Adopted in 2015 by all United Nations (UN) Member States, the 2030 Agenda for Sustainable Development, provides a shared blueprint for peace and prosperity for people and the planet, now and into the future.
At its heart are the 17 Sustainable Development Goals (SDGs), which are an urgent call to action for developed and developing countries to work together in a global partnership.
Even from a quick glance, it is clear to see that environmental health is, or at least should be, making a direct contribution to several of these goals. The International Federation of Environmental Health (IFEH) suggests that environmental health “fits into 7 SDGs, 19 targets and 30 indicators of the SDGs.”
No one could, in my view, argue that any of these goals are not highly desirable, if not essential, for a truly sustainable world. And if environmental health makes such a significant contribution, then what are the barriers and constraints preventing us maximising our professional contribution? In the UK I think that can be fairly concisely summed up by three short but very significant statements:
- Lack of capacity – i.e. not enough qualified professionals
- Lack of investment – by both central and local governments
- Lack of understanding – key decision makers still do not fully understand Environmental Health Practitioners (EHPs) contribution to health protection and health improvement
At CIEH, the Executive Management Team (EMT) has now agreed that addressing what we are increasingly referring to as “the workforce crisis” has to be our top priority for the foreseeable future.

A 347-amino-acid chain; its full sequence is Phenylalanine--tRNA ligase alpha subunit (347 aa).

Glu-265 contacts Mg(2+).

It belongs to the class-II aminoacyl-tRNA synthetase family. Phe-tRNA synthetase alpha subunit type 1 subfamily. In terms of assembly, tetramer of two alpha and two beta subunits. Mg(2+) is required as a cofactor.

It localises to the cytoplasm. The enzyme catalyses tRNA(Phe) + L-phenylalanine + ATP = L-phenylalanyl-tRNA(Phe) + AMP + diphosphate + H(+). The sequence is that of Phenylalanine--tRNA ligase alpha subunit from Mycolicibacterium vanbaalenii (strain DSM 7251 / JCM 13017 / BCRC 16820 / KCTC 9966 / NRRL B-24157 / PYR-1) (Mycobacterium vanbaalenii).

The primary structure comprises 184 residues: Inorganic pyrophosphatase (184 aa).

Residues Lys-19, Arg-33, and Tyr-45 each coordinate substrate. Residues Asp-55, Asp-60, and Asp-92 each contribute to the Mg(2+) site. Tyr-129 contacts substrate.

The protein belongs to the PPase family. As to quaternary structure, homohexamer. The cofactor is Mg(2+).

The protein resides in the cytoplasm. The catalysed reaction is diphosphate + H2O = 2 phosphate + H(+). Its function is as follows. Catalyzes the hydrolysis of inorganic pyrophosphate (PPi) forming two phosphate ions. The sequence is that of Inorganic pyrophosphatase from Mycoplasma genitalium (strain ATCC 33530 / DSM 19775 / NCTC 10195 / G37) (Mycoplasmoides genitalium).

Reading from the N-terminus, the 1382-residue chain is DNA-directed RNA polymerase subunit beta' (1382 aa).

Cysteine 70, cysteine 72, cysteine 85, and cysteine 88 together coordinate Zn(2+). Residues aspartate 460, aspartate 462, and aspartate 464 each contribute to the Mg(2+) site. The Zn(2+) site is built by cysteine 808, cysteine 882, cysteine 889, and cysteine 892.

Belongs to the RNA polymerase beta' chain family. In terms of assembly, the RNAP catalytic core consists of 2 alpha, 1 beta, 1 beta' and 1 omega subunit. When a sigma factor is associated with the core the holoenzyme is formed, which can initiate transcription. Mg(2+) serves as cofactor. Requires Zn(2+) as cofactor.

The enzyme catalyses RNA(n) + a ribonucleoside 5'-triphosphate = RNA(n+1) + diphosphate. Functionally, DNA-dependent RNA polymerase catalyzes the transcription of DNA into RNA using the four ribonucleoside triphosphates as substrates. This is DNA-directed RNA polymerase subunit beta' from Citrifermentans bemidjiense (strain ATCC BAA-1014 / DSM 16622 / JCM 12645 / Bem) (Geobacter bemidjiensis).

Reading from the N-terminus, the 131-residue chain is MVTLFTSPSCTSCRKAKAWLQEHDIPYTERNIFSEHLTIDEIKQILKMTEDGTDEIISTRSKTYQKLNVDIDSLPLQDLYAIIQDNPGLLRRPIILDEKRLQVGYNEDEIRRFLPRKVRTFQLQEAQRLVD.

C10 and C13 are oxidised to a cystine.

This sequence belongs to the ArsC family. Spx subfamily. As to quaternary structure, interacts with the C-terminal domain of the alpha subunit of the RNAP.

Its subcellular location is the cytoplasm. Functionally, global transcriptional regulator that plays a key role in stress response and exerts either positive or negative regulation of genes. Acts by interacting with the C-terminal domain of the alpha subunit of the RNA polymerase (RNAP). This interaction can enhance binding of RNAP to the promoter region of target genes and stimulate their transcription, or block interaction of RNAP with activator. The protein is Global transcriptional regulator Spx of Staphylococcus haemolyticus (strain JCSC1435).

As a profession, we need to revisit the discussions that were had, and arguments made directly with government during the height of the pandemic. It is extremely disappointing that recommendations that were agreed in a report produced by a working group set up, by the government, to look at the future of regulatory services remain unimplemented. We must, in my view, go back to those and actively campaign again on them.
We also need to ensure that we have as accurate and up-to-date information on the current environmental health workforce as possible. We will be building on the workforce survey that was completed last year for England and Wales and completing a similar exercise with colleagues in Northern Ireland.
We need to look at ways to more actively promote careers in environmental health and build a better understanding of the work that EHPs carry out with decision makers, elected representatives and the general public.
There also needs to be a consideration of how we can expand routes into the profession and at the same time try to ensure that existing pathways, in particular our accredited universities, remain viable.
We need to continue our engagement, along with the Association of Chief Environmental Health Officers (ACEHO), with the newly formed UK Health Security Agency (UKHSA) in the co-design of a Health Protection System for the future in which EHPs are recognised as a key part of the public health workforce.
And you can help too. It is critically important that we are able to bring the arguments that we make regarding the contribution of EHPs are brought to life with practical examples such as case studies. If you are willing to work with us to develop such cases studies through helping us to write up your work in a way that demonstrates how your efforts have either improved or protected people’s lives, then please get in touch with me.
I’ve often heard environmental health described as an unseen service. We need to be much louder and prouder about the work we do. But we need your help to do so.